FOR IMMEDIATE RELEASE
Tuesday, Dec. 15, 2020
Contact: Pamela Russell at 202-618-6433 or firstname.lastname@example.org
FDIC Gives Early Holiday Gift to Banks with Approval of Two Rules on
Acquisition of Industrial Banks and Broader Access to Brokered Deposits
Mainstreet Americans Get a Lump of Coal
Washington, D.C. – Stephen Hall, Legal Director and Securities Specialist, issued the following statement in response to the FDIC’s approval today of two rules that will benefit the banking industry but cause potential harm to Americans:
“This morning’s action by the FDIC is just another example of regulators pushing through rules that benefit industry over Mainstreet Americans. There is no public benefit associated with these two rules; however, there is a real concern that gifts to the banking industry will increase risks to the financial system and American taxpayers.
“One rule will facilitate the acquisition of industrial banks by commercial enterprises, violating the cardinal rule established almost 70 years ago that banking and commerce should remain separate. Those combinations cannot be adequately supervised, they pose instability risks, and they can even foster unfair competition. For these reasons, the FDIC itself imposed a moratorium on such acquisitions for years, yet it now sees fit to encourage rather than ban such conglomerations. It also appears that the FDIC made the final rule even worse than the proposal, giving commercial parents even more influence or control over their industrial banks.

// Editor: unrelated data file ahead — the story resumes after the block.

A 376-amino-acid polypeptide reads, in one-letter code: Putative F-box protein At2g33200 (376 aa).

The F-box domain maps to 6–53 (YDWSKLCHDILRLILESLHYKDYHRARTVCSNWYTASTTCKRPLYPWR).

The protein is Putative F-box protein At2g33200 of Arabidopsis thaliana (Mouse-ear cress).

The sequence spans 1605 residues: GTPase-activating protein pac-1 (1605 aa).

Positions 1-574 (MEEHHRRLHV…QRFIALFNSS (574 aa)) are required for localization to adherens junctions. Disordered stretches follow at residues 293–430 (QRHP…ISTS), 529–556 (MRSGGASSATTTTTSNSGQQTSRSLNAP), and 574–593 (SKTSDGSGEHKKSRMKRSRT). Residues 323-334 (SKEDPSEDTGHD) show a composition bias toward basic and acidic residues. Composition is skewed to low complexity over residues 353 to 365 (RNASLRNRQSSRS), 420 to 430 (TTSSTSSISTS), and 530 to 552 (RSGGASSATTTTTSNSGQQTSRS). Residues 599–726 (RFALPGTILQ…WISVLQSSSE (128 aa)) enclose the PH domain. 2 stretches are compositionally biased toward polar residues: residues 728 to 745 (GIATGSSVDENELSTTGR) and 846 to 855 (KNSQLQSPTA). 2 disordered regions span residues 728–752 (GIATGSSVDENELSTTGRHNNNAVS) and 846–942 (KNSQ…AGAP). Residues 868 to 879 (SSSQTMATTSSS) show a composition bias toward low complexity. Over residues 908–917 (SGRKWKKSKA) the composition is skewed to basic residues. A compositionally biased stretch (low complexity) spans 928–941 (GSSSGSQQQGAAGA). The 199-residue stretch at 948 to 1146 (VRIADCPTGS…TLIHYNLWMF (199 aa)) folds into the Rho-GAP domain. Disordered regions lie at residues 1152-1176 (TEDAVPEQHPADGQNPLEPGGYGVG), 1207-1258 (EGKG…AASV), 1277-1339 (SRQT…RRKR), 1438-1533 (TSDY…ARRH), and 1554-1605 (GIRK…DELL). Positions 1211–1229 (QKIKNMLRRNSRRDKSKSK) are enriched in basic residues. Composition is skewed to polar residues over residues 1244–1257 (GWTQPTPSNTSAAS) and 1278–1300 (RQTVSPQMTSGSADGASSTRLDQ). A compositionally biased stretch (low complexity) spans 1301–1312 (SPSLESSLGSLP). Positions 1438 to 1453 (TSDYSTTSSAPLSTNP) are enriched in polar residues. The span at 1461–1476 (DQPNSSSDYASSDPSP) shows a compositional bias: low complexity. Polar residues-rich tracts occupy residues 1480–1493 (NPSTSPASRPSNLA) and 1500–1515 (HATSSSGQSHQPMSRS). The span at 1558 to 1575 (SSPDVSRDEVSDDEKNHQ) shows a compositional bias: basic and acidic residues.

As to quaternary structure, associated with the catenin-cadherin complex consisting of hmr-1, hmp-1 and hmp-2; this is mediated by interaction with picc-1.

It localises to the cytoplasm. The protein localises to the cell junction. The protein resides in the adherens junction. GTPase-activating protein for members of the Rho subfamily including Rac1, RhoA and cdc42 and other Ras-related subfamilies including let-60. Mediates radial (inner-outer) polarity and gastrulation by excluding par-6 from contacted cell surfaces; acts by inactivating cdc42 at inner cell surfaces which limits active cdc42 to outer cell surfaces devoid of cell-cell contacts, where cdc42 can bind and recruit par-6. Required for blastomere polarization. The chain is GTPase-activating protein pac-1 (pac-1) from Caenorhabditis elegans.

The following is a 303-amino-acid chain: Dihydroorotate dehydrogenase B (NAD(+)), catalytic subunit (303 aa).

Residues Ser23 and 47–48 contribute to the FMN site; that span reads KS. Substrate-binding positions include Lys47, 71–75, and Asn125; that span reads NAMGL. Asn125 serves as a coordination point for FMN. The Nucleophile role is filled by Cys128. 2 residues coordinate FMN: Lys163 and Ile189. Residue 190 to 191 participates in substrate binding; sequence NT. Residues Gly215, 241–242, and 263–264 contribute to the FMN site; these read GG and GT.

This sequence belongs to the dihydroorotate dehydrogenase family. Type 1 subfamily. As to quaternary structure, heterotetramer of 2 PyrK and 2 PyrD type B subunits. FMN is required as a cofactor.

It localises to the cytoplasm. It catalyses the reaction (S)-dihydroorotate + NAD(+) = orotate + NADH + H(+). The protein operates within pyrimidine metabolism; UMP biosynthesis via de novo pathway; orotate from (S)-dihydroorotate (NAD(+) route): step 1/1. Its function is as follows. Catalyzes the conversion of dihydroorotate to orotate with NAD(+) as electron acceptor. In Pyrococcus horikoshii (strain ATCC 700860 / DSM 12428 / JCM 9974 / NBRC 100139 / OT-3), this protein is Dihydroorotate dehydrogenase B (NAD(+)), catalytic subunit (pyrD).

“The other rule is also a gift to banks and not a measure that will protect the banking system or serve the public interest. That rule will make it easier for less than well-capitalized banks to accept ‘brokered deposits,’ an asset so fleeting that it earned the nickname ‘hot money.’ Banks—particularly struggling banks—may find them attractive because they allow for rapid balance sheet growth. But for precisely that reason, they’re risky because they can be withdrawn from the bank as quickly as they came in, triggering sudden instability. And here too, the FDIC never justified the risks. In fact, the rule will increase the threat of bank instability without conferring any real benefit since there are plenty of well-capitalized banks that can already accept brokered deposits. And here too, it seems that last minute changes to the proposed rule will significantly expand access to brokered deposits, even by less than well-capitalized banks.
“The FDIC was established to promote bank safety and soundness and protect the Deposit Insurance Fund, not to indulge the banking industry’s wish list. Unfortunately, the agency has betrayed its core mission again; this time twice in one day.”
Better Markets is a non-profit, non-partisan, and independent organization founded in the wake of the 2008 financial crisis to promote the public interest in the financial markets, support the financial reform of Wall Street and make our financial system work for all Americans again. Better Markets works with allies – including many in finance – to promote pro-market, pro-business and pro-growth policies that help build a stronger, safer financial system that protects and promotes Americans’ jobs, savings, retirements and more. To learn more, visit www.bettermarkets.com.